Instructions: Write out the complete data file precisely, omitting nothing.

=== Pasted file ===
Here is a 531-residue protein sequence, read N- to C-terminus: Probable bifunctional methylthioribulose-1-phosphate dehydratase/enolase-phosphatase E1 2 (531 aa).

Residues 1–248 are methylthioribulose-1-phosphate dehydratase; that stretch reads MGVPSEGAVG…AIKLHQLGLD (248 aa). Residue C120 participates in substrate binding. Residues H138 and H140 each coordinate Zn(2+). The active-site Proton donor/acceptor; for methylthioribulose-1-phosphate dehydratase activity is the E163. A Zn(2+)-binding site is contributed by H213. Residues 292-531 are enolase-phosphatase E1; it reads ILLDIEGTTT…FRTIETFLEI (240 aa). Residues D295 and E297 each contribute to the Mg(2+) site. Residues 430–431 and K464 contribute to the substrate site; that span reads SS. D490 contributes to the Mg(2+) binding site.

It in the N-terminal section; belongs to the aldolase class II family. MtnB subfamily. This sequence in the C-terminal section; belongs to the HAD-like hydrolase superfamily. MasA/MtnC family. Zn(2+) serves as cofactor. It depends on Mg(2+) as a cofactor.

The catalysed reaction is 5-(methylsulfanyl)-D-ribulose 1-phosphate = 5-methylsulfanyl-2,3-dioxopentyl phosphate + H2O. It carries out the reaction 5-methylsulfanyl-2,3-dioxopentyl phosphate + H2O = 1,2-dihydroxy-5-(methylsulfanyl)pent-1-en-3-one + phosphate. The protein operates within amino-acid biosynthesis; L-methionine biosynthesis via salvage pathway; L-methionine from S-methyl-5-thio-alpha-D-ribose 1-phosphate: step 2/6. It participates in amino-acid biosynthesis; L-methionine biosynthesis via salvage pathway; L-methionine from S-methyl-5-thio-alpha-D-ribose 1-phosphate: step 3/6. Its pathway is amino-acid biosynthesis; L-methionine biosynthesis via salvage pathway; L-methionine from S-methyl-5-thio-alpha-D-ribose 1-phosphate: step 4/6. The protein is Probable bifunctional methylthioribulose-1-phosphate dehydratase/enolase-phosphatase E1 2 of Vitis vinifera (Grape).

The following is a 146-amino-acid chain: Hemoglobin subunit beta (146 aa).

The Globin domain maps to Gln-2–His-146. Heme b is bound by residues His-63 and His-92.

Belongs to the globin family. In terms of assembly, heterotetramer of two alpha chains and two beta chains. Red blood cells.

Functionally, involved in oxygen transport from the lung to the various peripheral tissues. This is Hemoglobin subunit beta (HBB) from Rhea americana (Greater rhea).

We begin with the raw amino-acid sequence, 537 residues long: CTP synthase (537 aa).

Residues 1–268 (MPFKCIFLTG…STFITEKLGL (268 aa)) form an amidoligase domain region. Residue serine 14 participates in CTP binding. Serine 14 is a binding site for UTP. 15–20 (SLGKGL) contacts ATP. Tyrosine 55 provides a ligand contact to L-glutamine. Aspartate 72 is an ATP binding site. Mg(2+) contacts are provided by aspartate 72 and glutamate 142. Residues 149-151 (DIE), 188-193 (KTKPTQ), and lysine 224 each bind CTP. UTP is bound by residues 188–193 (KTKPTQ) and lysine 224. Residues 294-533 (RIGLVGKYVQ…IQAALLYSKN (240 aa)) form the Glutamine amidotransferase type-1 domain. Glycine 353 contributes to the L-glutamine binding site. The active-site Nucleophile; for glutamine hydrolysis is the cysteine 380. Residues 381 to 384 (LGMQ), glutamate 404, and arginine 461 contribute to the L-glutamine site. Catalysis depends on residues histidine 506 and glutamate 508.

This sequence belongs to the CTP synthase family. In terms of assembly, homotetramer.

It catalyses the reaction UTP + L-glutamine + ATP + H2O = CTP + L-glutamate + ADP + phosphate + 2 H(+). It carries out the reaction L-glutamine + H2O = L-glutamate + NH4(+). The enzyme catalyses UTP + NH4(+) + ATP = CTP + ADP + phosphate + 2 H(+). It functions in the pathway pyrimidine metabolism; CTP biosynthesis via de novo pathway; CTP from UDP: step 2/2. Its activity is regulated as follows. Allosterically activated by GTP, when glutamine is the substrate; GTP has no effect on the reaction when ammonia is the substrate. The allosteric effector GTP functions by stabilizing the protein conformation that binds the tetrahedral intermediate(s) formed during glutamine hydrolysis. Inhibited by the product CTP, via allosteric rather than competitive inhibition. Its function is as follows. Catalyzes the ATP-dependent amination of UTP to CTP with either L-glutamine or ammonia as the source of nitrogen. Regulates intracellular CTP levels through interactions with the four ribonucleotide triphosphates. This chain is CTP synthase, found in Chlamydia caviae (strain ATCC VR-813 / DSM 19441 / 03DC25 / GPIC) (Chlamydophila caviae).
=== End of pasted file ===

Here is a 531-residue protein sequence, read N- to C-terminus: Probable bifunctional methylthioribulose-1-phosphate dehydratase/enolase-phosphatase E1 2 (531 aa).

Residues 1–248 are methylthioribulose-1-phosphate dehydratase; that stretch reads MGVPSEGAVG…AIKLHQLGLD (248 aa). Residue C120 participates in substrate binding. Residues H138 and H140 each coordinate Zn(2+). The active-site Proton donor/acceptor; for methylthioribulose-1-phosphate dehydratase activity is the E163. A Zn(2+)-binding site is contributed by H213. Residues 292-531 are enolase-phosphatase E1; it reads ILLDIEGTTT…FRTIETFLEI (240 aa). Residues D295 and E297 each contribute to the Mg(2+) site. Residues 430–431 and K464 contribute to the substrate site; that span reads SS. D490 contributes to the Mg(2+) binding site.

It in the N-terminal section; belongs to the aldolase class II family. MtnB subfamily. This sequence in the C-terminal section; belongs to the HAD-like hydrolase superfamily. MasA/MtnC family. Zn(2+) serves as cofactor. It depends on Mg(2+) as a cofactor.

The catalysed reaction is 5-(methylsulfanyl)-D-ribulose 1-phosphate = 5-methylsulfanyl-2,3-dioxopentyl phosphate + H2O. It carries out the reaction 5-methylsulfanyl-2,3-dioxopentyl phosphate + H2O = 1,2-dihydroxy-5-(methylsulfanyl)pent-1-en-3-one + phosphate. The protein operates within amino-acid biosynthesis; L-methionine biosynthesis via salvage pathway; L-methionine from S-methyl-5-thio-alpha-D-ribose 1-phosphate: step 2/6. It participates in amino-acid biosynthesis; L-methionine biosynthesis via salvage pathway; L-methionine from S-methyl-5-thio-alpha-D-ribose 1-phosphate: step 3/6. Its pathway is amino-acid biosynthesis; L-methionine biosynthesis via salvage pathway; L-methionine from S-methyl-5-thio-alpha-D-ribose 1-phosphate: step 4/6. The protein is Probable bifunctional methylthioribulose-1-phosphate dehydratase/enolase-phosphatase E1 2 of Vitis vinifera (Grape).

The following is a 146-amino-acid chain: Hemoglobin subunit beta (146 aa).

The Globin domain maps to Gln-2–His-146. Heme b is bound by residues His-63 and His-92.

Belongs to the globin family. In terms of assembly, heterotetramer of two alpha chains and two beta chains. Red blood cells.

Functionally, involved in oxygen transport from the lung to the various peripheral tissues. This is Hemoglobin subunit beta (HBB) from Rhea americana (Greater rhea).

We begin with the raw amino-acid sequence, 537 residues long: CTP synthase (537 aa).

Residues 1–268 (MPFKCIFLTG…STFITEKLGL (268 aa)) form an amidoligase domain region. Residue serine 14 participates in CTP binding. Serine 14 is a binding site for UTP. 15–20 (SLGKGL) contacts ATP. Tyrosine 55 provides a ligand contact to L-glutamine. Aspartate 72 is an ATP binding site. Mg(2+) contacts are provided by aspartate 72 and glutamate 142. Residues 149-151 (DIE), 188-193 (KTKPTQ), and lysine 224 each bind CTP. UTP is bound by residues 188–193 (KTKPTQ) and lysine 224. Residues 294-533 (RIGLVGKYVQ…IQAALLYSKN (240 aa)) form the Glutamine amidotransferase type-1 domain. Glycine 353 contributes to the L-glutamine binding site. The active-site Nucleophile; for glutamine hydrolysis is the cysteine 380. Residues 381 to 384 (LGMQ), glutamate 404, and arginine 461 contribute to the L-glutamine site. Catalysis depends on residues histidine 506 and glutamate 508.

This sequence belongs to the CTP synthase family. In terms of assembly, homotetramer.

It catalyses the reaction UTP + L-glutamine + ATP + H2O = CTP + L-glutamate + ADP + phosphate + 2 H(+). It carries out the reaction L-glutamine + H2O = L-glutamate + NH4(+). The enzyme catalyses UTP + NH4(+) + ATP = CTP + ADP + phosphate + 2 H(+). It functions in the pathway pyrimidine metabolism; CTP biosynthesis via de novo pathway; CTP from UDP: step 2/2. Its activity is regulated as follows. Allosterically activated by GTP, when glutamine is the substrate; GTP has no effect on the reaction when ammonia is the substrate. The allosteric effector GTP functions by stabilizing the protein conformation that binds the tetrahedral intermediate(s) formed during glutamine hydrolysis. Inhibited by the product CTP, via allosteric rather than competitive inhibition. Its function is as follows. Catalyzes the ATP-dependent amination of UTP to CTP with either L-glutamine or ammonia as the source of nitrogen. Regulates intracellular CTP levels through interactions with the four ribonucleotide triphosphates. This chain is CTP synthase, found in Chlamydia caviae (strain ATCC VR-813 / DSM 19441 / 03DC25 / GPIC) (Chlamydophila caviae).